Women's Health Matters

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Relaxation

Living with a chronic condition like environmental sensitivities can be stressful. Relaxation exercises can decrease your stress and help you sleep better. They may even help to relieve your symptoms, as our minds and bodies are intricately connected.

Relaxation can be accomplished in different ways: deep breathing exercises, meditation, visualization techniques, progressive relaxation and biofeedback. As little as 20 minutes of relaxation a day can have health benefits, including reduced anxiety and an increased sense of well-being.

Below is an example of an easy exercise to promote relaxation:

Choose a place in your house that will be your “relaxation space,” preferably a place where you can close the door and be alone, uninterrupted, for at least 10 minutes at a time. You may need to let your family know that this is a time when you want to be left alone.

Sit in a comfortable chair and close your eyes. Take a few breaths to settle in and still your mind. Tell yourself that this is your time. When you feel settled, as you breathe in through your nose, say “re” silently to yourself, and “lax” as you exhale through your mouth. Gradually increase the length of your inhale and exhale.

Ideally, you would do this for about 10 minutes twice a day. However, this exercise can be done at any time of day, for a few minutes, whenever you first recognize your particular symptoms of stress. For example, if you are working and start to feel a headache or a stiff neck, take a couple of minutes to do this breathing exercise before you continue with your work.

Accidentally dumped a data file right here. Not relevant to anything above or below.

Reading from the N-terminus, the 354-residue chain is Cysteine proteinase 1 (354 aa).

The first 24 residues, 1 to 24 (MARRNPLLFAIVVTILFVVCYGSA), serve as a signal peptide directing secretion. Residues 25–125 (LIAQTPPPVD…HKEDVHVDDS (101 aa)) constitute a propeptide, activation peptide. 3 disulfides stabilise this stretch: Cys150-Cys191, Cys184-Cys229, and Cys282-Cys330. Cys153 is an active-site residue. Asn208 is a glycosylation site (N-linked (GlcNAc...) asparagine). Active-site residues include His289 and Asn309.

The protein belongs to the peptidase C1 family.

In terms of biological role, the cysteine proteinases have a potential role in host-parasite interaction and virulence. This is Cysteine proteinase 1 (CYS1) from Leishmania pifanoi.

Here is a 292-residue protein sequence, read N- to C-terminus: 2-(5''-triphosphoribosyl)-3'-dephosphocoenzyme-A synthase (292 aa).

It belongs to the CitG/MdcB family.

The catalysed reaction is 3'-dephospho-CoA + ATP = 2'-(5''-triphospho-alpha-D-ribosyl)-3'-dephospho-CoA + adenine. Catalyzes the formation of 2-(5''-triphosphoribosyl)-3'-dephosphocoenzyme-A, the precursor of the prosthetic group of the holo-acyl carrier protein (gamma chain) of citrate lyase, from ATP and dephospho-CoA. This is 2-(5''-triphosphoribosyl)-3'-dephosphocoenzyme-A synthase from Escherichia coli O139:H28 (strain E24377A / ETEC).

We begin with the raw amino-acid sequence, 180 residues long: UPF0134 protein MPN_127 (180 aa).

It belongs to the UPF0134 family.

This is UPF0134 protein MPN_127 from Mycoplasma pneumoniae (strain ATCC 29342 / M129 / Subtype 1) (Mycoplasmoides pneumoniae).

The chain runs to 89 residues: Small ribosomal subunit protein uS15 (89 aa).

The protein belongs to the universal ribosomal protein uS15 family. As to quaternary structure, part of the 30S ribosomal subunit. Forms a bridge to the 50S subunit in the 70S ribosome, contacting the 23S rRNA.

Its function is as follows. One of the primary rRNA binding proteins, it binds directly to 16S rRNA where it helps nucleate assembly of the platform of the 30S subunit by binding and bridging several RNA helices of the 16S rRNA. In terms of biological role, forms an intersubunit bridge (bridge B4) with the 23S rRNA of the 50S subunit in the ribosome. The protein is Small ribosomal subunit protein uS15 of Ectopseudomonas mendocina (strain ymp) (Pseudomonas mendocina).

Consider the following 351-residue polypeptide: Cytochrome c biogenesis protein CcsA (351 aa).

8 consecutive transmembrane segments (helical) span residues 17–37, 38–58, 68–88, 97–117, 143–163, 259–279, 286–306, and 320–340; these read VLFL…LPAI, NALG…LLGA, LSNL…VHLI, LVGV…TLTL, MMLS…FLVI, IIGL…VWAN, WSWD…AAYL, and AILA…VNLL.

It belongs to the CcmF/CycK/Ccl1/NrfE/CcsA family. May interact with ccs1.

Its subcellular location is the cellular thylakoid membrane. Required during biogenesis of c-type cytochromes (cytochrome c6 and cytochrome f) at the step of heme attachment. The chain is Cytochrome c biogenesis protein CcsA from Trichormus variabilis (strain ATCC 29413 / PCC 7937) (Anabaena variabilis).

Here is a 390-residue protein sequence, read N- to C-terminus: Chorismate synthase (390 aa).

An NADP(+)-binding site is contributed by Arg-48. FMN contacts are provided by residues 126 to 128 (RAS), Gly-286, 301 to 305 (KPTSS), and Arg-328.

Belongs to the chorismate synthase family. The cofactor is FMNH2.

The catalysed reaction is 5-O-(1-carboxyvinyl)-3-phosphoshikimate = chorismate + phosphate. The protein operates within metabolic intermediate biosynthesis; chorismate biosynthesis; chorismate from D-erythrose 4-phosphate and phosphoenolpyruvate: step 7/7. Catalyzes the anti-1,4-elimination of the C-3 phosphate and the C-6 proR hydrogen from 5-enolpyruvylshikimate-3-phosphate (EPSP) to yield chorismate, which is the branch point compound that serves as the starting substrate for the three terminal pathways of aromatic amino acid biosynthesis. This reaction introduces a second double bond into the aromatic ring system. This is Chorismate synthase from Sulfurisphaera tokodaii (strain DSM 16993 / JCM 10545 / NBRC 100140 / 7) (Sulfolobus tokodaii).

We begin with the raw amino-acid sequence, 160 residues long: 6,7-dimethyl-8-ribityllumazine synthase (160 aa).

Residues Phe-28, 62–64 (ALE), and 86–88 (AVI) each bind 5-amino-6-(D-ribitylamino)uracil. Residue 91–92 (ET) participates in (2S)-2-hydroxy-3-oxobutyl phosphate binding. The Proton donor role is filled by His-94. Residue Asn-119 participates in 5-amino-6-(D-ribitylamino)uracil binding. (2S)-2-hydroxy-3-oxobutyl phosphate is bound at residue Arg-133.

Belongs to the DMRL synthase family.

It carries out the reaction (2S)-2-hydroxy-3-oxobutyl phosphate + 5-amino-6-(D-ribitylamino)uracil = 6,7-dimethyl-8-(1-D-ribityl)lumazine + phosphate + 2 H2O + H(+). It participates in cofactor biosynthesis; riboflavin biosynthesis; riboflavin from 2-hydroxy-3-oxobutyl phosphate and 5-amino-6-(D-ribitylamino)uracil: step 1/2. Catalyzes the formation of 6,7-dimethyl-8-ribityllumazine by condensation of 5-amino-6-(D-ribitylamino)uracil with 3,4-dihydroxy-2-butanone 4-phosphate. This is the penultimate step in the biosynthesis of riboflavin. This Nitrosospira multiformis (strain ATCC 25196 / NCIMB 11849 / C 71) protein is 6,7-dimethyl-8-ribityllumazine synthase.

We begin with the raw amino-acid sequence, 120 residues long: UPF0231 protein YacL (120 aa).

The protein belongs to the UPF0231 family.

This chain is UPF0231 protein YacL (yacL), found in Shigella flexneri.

If you find that these strategies do not work for you, your family physician may suggest trying non-prescription sleep aids, such as chamomile tea, warm milk, valerian or over-the-counter medications that cause drowsiness as a side effect, for example, diphenhydramine HCl (Benadryl), certain antihistamines and dimenhydrinate (Gravol), an anti-nauseant.

Discuss with your doctor any over-the-counter or natural remedy that you are considering, before trying it, to make sure that it is compatible with other treatments being used and that it is safe for you. Also, just because a product is labelled “natural” doesn’t mean that it is safe. 

If these strategies are still insufficient, your doctor may prescribe medications, such as a muscle relaxant or pain reliever, or a low dose of a tricyclic medication. Tricyclics are used in higher doses as antidepressants, but are also used in low doses as sleep aids and pain relievers.

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Environmental Sensitivities

Medical description

Diagnosis

Living with ES

Activity and exercise

Relaxation

Sleep

Diet

Environment

Coping emotionally


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